The Price of your Entertainment is Their Bodies

Two heart wrenching tales from players, one still active and another retired, show the stark contrast of what is taking place on the other side of hockey; the dark side.

The first was a story that pulled at your heart strings and something that the average public could relate to; the untimely death of a friend or loved one. Dan Carcillo lost his best friend and former teammate Steve Montador back in January. He described the pain and emotional turmoil he went through in the days following Monty’s fate. Monty’s death made him take a long, hard look at how and why the life of a professional hockey player can spiral out of control and so quickly into the world of depression. From reading his words it seems like there is many players in the National Hockey League that are suffering in silence.

The second tale was about the life of an enforcer after the knuckles and blood have been thrown. Mike Peluso opened up his life and described how he has inherited a seizure disorder after suffering through years of concussions from punches to the head. Like in my first “Dark Side of Hockey”, Peluso describes how he would be misdiagnosed – most likely on purpose – to get him back out onto the ice to finish game after game. He never mentioned anything about his mental health but I can imagine it has taken a beating at some point in his days following his retirement.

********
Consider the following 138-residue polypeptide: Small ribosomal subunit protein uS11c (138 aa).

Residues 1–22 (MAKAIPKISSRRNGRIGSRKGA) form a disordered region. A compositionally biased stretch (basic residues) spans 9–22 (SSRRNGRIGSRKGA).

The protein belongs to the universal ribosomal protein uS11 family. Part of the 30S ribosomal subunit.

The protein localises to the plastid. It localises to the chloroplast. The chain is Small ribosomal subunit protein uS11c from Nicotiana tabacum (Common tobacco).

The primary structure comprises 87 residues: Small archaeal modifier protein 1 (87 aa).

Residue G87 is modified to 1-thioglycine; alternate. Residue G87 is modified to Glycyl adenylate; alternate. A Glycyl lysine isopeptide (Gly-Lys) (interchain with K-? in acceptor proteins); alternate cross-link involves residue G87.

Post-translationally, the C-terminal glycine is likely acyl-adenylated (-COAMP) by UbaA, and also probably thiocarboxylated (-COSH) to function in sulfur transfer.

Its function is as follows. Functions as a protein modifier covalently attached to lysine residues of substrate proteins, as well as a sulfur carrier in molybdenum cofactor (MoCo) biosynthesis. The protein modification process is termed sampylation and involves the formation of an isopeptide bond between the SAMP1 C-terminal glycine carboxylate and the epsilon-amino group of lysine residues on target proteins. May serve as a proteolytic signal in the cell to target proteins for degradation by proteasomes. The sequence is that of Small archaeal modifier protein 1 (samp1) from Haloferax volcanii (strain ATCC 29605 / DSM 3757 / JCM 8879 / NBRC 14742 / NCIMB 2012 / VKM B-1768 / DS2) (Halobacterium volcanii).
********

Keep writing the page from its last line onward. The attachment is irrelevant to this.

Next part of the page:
“When the game is over, the enforcer’s suffering has only just begun.” – Mike Peluso, The Globe and Mail, April 24th, 2015

You could take that quote and apply it to almost every player once the game is gone. It can apply to every player in any league around the globe. However, let’s face it.

You can leave the game but the game never leaves you.

There are many different scenarios to why a player leaves the game. The worst ones are the ones that are out of your control. An injury, family circumstances, a death, team folding. Many things can cause early retirement. When things are out of control though, you’re usually not prepared for it and that’s where things can get frightening in your head. The thoughts that swirl through your mind, like anybody else, can haunt you. Thoughts of wondering if you could have did things differently to still be playing. The anger of wondering why these things happened to you can be soul crushing. All your dreams taken away in an instant.

montador

This is where we need something in place to help before things get out of our hands because this is a major problem. Be it a group of former players and sports psychologists teamed together to battle the depression facing newly retired players. The military has an action called debriefing whenever soldiers return from their tour overseas. In it they meet with at least a psychologist to talk about everything they witnessed over there and to make sure things are okay up there. It may be quite the comparison to make but why can’t teams have something like when a player retires? It’s just an idea and just a step.

The thing is though, we can talk until we’re blue in the face and have teams and leagues implement procedures for retiring players and have systems in place for former players to reach to but that’s just it.

We can’t do anything to help unless THEY want it.

We can’t help unless the players talk. More players need to come out and just like anybody else, show that it’s okay to have depression. It’s okay to have anxiety. You’re not any less of a man or a player for having it. The more players that come out, the more younger players can go “Okay, he went through what I’m going through. He’s like me.” One of the biggest misconceptions is that players think they’re the only ones going through this when it’s likely a teammate is going through the exact same thing.